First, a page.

However, the acting Director-General, PenCom, Aisha Dahir-Umar, said the commission had continued to engage the state governments on compliance through interactive sessions, training and workshops.
East Africa to get US$20 Million from OPEC Fund for SMEs
The OPEC Fund approves US$20m for SMEs in East Africa
The OPEC Fund for International Development (the OPEC Fund) has signed a US$20 million term loan in favor of East African Development Bank (EADB). EADB will use the loan to support small- and medium-size enterprises (SMEs) and infrastructure projects in East Africa.
EADB is an important regional development institution for delivering key development objectives across the East Africa region. It enjoys a high level of commitment from member states Kenya, Uganda, Tanzania and Rwanda, as well a diverse shareholder base that includes multilateral and bilateral development institutions and international financial institutions.
SMEs account for more than half of EADB’s portfolio. They play an important part in development, driving economic growth and employment opportunities in East Africa and in developing countries more generally. The bank is expanding its resource mobilization activities to meet the growing financing needs of SMEs.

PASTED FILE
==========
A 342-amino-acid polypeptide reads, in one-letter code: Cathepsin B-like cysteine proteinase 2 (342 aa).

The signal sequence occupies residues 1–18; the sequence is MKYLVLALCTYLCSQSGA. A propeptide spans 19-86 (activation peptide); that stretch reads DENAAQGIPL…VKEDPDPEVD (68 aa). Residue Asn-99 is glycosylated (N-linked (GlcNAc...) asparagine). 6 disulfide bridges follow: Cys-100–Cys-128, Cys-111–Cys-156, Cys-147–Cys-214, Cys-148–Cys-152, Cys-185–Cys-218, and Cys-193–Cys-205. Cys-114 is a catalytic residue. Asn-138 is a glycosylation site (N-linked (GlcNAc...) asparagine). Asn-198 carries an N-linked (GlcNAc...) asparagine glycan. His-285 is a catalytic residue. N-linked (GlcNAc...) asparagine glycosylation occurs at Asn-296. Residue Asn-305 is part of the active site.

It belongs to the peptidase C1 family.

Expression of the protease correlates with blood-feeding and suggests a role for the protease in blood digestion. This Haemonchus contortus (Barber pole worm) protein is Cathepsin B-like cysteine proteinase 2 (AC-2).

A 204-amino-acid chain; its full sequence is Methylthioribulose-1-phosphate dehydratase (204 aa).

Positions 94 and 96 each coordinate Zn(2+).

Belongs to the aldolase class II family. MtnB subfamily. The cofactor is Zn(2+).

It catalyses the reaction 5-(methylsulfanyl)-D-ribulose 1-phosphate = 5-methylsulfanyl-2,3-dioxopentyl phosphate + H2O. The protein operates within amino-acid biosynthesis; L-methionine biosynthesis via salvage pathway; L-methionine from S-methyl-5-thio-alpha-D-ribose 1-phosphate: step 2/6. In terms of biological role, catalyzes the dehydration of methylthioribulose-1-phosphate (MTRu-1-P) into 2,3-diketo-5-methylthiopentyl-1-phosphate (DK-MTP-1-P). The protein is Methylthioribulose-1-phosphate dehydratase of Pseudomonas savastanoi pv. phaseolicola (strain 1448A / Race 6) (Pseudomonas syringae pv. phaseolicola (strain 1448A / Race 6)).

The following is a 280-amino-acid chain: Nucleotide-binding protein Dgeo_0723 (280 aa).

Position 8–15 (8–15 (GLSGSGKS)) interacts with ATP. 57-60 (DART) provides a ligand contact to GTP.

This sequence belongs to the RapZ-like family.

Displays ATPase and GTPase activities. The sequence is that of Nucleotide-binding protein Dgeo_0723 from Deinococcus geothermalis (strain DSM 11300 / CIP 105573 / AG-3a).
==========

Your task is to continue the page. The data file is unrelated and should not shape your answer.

“We are very pleased to support private sector development in East Africa, which goes to the core of our mandate,” said OPEC Fund Director-General Dr Abdulhamid Alkhalifa. “We have partnered with EADB since 2001 and we appreciate the opportunity to strengthen our relationship. SMEs are critical to achieving progress toward Sustainable Development Goal (SDG) 8 on decent work and economic growth. Efficient infrastructure, as part of SDG 9, improves access to social services, reduces business and production costs, supports trade, and will ultimately provide East Africa with a more competitive business environment.”
Vivienne Yeda, the Director General of EADB, said: “We are pleased to receive a line of credit of US$20 million from the OPEC Fund dedicated to financing SMEs and infrastructure projects in EADB member countries. We appreciate the confidence placed in the EADB by the OPEC Fund. By financing SMEs, we expect to promote enterprises that generate employment opportunities, social economic development and consequently promote regional integration. The SME sector is a critical pillar for sustainable economic growth as it is the backbone of the EADB member countries’ economies.”
This is the third loan the OPEC Fund has provided to EADB in support of SMEs. In 2001, the organization approved US$10 million, followed by a further US$15 million in 2013.
US Poll: Investors ‘Freaking’ Over Possible Contested Outcome of U.S. Election